4. Hypothalamic-Pituitary autoimmunity and related impairment of hormone secretions in chronic fatigue syndrome 

De Bellis A, Bellastella G, Pernice V, Cirillo P, Longo M, Maio A, Scappaticcio L, Maiorino MI, Bellastella A, Esposito K, Montoya JG. J Clin Endocrinol Metab. 2021 Jul 13:dgab429. Epub ahead of print. 


Context: Myalgic Encephalomyelitis/Chronic Fatigue Syndrome (ME/CFS) is a severe chronic illness which reduces the quality of life. A potential role of neuroendocrine autoimmune dysfunction has been hypothesized. 

Objective: To investigate the occurrence of anti-pituitary (APA) and anti-hypothalamic (AHA) antibodies and possible related hypothalamic/pituitary dysfunctions in ME/CSF patients. 

Design, setting, patients and other participants: This is a case-control study conducted in University Hospital setting (Stanford, Naples). Thirty women with ME/CSF (Group 1) diagnosed according to Fukuda, Canadian, and IOM criteria, at Stanford University, were enrolled and compared with 25 age-matched healthy controls. 

Main outcome measures: APA and AHA were detected by immunofluorescence; moreover, we investigated hormonal secretions of anterior pituitary and respective target glands and plasma and urinary osmolality. Both APA and AHA titers were assessed and the prevalence of pituitary hormone deficiencies was also investigated. 

Results: Patients in Group 1 showed a high prevalence of AHA (33%) and APA (56%) and a significant lower levels of ACTH/cortisol, and GH peak/IGF1 vs controls (all AHA/APA negative). Patients in Group 1A (13 patients positive at high titers, ≥1:32) showed ACTH/cortisol and GH peak/ IGF1 levels significantly lower and more severe forms of ME/CFS with respect to patients in Group 1B (7 positive at middle/low titers,1:16-1:8) and 1C (10 Ab negative patients).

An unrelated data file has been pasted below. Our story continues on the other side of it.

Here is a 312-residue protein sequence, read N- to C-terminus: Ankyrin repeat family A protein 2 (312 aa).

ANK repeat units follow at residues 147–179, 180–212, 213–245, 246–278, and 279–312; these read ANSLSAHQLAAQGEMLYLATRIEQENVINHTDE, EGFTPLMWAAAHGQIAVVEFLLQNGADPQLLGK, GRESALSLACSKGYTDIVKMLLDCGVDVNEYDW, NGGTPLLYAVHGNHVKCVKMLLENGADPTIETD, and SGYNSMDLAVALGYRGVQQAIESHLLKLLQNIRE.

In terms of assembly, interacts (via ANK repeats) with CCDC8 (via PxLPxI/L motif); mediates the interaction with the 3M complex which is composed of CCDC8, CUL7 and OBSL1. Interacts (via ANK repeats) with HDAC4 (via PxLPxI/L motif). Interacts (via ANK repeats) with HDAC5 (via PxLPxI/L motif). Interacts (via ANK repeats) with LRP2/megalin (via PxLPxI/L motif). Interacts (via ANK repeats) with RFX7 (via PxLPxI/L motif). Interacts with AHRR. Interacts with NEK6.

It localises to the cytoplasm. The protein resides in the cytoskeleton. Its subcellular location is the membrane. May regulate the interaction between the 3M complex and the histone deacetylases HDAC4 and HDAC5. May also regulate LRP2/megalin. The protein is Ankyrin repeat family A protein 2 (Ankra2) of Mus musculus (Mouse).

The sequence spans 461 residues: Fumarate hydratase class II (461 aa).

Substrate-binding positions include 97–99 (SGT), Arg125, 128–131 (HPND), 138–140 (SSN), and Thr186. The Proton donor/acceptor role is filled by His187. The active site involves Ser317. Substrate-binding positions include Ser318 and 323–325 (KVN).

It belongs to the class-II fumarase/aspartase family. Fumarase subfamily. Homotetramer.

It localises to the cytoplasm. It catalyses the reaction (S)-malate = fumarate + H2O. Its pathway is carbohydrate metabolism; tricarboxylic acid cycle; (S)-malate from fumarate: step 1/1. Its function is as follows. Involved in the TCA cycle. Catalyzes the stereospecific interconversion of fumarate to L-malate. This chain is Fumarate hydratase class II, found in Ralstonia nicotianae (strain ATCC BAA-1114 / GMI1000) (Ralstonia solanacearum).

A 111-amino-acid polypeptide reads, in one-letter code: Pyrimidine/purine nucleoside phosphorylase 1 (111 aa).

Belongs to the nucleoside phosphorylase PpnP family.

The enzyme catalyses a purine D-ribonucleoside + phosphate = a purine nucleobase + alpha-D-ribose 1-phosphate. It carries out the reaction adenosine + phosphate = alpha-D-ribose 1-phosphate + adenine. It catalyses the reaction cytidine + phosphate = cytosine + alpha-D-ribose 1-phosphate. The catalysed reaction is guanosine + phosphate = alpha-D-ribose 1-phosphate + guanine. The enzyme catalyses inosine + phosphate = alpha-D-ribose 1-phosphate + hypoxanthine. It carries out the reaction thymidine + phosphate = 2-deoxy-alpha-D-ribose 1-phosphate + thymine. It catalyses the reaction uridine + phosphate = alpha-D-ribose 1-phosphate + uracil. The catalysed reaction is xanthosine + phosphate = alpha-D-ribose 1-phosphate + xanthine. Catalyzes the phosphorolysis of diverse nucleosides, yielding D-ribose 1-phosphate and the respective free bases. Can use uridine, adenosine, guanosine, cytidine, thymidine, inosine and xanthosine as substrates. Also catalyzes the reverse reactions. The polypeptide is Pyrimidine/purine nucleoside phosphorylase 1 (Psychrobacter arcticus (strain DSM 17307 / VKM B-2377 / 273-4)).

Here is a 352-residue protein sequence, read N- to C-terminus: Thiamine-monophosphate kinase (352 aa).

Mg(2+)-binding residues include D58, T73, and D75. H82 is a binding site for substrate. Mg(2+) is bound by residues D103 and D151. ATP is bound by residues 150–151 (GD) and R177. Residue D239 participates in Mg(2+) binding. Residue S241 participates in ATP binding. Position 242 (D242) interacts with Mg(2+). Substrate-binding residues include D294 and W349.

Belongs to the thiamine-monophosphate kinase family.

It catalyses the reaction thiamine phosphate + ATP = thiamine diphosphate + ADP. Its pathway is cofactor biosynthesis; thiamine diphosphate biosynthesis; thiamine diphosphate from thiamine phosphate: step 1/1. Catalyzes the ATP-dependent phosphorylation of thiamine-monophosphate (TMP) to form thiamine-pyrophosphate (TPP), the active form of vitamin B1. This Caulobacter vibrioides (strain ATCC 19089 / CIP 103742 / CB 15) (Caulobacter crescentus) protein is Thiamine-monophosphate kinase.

Conclusions: Both AHA and/or APA at high titres associated with hypothalamic/pituitary dysfunction suggest that hypothalamic/pituitary autoimmunity may play an important role in the manifestations of ME/CFS, especially in its more severe forms. 

Long-COVID Research References  

  1. Persistent symptoms in adult patients one year after COVID-19: a prospective cohort study 
  1. Long Covid: does it exist? What is it? We can we do for sufferers? 
  1. Long COVID in Patients with Mild to Moderate Disease: Do Thyroid Function and Autoimmunity Play a Role? 
  1. Clinical predictors of long COVID-19 and phenotypes of mild COVID-19 at a tertiary care centre in India 
  1. Persistent symptoms in adult patients one year after COVID-19: a prospective cohort study 
  1. Clinical characterization of dysautonomia in long COVID-19 patients 
  1. Symptoms, complications and management of long COVID – a review. 
  1. The kids are not alright: A preliminary report of Post-COVID syndrome in university students 
  1. Central Sensitization Phenotypes in Post Acute Sequelae of SARS-CoV-2 Infection (PASC): Defining the Post COVID Syndrome 
  1. Post Viral Olfactory Dysfunction After SARS-CoV-2 Infection: Anticipated Post-pandemic Clinical Challenge 
  1. Long COVID or Post-acute Sequelae of COVID-19 (PASC): An Overview of Biological Factors That May Contribute to Persistent Symptoms 
  1. Long-term sero-positivity for IgG, sequelae of respiratory symptoms, and abundance of malformed sperms in a patient recovered from severe COVID-19 

Katrina Pears, Research Correspondent, ME Association